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Gienapp v. Harbor Crest

United States Court of Appeals, Seventh Circuit

June 24, 2014

SUZAN GIENAPP, Plaintiff-Appellant,
v.
HARBOR CREST, a not-for-profit corporation, and MYRA CHATTIC, Defendants-Appellees

Argued May 27, 2014

Appeal from the United States District Court for the Northern District of Illinois, Western Division. No. 11 C 50325 -- Frederick J. Kapala, Judge.

For Suzan Gienapp, Plaintiff - Appellant: John F. Doak, Attorney, Katz, Huntoon & Fieweger, Moline, IL.

For HARBOR CREST, an Illinois Not-for-Profit Corporation, Myra Chattic, Defendants - Appellees: Stephen E. Balogh III, Attorney, Williams & Mccarthy, Rockford, IL.

Before POSNER, EASTERBROOK, and HAMILTON, Circuit Judges.

OPINION

Page 528

Easterbrook, Circuit Judge.

Suzan Gienapp worked at Harbor Crest, a residential nursing care facility in Fulton, Illinois. In January 2011 she told Myra Chattic, its top manager, that she needed time off to care for her daughter, who was undergoing treatment for thyroid cancer. Chattic granted leave under the Family and Medical Leave Act. Employees are entitled to as much as 12 weeks' unpaid leave annually to care for children with serious health conditions. 29 U.S.C. § 2612(a)(1). Harbor Crest acknowledges that Gienapp's daughter had a serious health condition, a term defined in § 2611(11). While on leave, Gienapp mailed in an FMLA form, leaving blank a question about the leave's expected duration.

Harbor Crest did not ask her to fill in the blank on the form, nor did it pose written questions as the 12-week period progressed. (The parties debate whether Harbor Crest asked for a return date by

Page 529

phone or through Gienapp's sister; for current purposes, we must accept Gienapp's position that it did not. The absence of a written request is undisputed.) A physician's statement on the form said that the daughter's recovery was uncertain, and that if she did recover she would require assistance at least through July 2011. Chattic inferred from this that Gienapp would not return by April 1, her leave's outer limit, and in mid-February Chattic hired someone else in her stead. When Gienapp reported for work on March 29, Chattic told her that she no longer had a job. After the exhaustion of administrative remedies, this litigation followed. The district court granted defendants' motion for summary judgment, ruling that Gienapp had forfeited her rights under the FMLA by not telling Harbor Crest exactly how much leave she would take.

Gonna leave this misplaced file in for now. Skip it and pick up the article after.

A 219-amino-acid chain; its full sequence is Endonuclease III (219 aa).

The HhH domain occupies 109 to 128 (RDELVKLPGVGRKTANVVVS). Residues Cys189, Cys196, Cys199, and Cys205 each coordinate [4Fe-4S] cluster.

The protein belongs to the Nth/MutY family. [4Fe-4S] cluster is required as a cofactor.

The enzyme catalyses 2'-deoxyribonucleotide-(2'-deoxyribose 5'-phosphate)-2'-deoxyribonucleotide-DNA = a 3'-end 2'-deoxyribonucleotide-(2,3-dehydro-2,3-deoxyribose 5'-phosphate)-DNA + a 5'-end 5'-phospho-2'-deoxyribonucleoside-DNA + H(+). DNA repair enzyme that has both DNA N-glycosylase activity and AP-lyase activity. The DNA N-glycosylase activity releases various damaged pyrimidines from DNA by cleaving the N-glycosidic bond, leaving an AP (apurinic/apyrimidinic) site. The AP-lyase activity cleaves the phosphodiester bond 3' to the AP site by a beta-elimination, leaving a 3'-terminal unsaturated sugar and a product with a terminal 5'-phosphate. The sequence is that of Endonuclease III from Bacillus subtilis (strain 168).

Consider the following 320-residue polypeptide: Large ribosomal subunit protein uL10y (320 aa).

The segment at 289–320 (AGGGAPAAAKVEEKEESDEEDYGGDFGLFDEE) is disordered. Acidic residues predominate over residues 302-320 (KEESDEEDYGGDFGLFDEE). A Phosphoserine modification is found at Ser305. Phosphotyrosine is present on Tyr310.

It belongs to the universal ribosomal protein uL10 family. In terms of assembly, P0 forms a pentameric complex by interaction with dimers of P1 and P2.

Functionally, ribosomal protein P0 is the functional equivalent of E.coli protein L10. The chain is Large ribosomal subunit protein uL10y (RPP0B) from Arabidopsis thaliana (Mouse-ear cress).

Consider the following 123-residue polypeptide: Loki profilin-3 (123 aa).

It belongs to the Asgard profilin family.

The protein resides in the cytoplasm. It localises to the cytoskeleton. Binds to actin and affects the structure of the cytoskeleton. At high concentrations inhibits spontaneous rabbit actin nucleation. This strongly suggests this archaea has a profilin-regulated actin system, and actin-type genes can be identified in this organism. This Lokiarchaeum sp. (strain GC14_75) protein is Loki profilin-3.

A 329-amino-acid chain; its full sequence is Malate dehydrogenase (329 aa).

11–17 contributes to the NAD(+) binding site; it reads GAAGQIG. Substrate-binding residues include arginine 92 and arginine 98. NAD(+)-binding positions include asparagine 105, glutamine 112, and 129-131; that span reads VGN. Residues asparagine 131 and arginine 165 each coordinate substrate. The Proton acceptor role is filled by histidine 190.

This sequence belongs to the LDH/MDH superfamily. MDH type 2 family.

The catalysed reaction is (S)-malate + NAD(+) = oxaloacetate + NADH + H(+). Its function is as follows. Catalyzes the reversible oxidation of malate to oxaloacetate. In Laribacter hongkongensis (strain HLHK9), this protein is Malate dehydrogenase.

The statute requires notice to the employer of the need for leave. Gienapp gave notice; Chattic granted leave; Harbor Crest knew that it was governed by the FMLA. What Gienapp did not do was provide a date when she expected to return to work, though the form called for that information.

Because her daughter's status was changeable, Gienapp could not have given a firm date; the Department of Labor's regulations call her situation " unforeseeable" leave. The daughter might die soon, and then Gienapp could return to work; or she might live longer (as she did; her cancer is in remission) but need more care than other members of the family could provide. If that occurred, the family might or might not hire a live-in nurse to handle the daughter's needs. The date on which a medical professional would replace Gienapp's assistance, or care might become unnecessary, could not be known in January 2011.

That left two possibilities: Gienapp might have said something like " I will return no later than April 1, and earlier if possible" or something like " I will stay with my daughter as long as necessary, even if that means giving up my job, but will return by April 1 if things work out." As we understand Harbor Crest's position, putting either of these statements on the form would have complied with the FMLA's notice requirement and thus held Gienapp's job open. Yet neither of these statements would have given Harbor Crest materially more information than the blank box, plus the physician's statement describing the daughter's medical status. It ...


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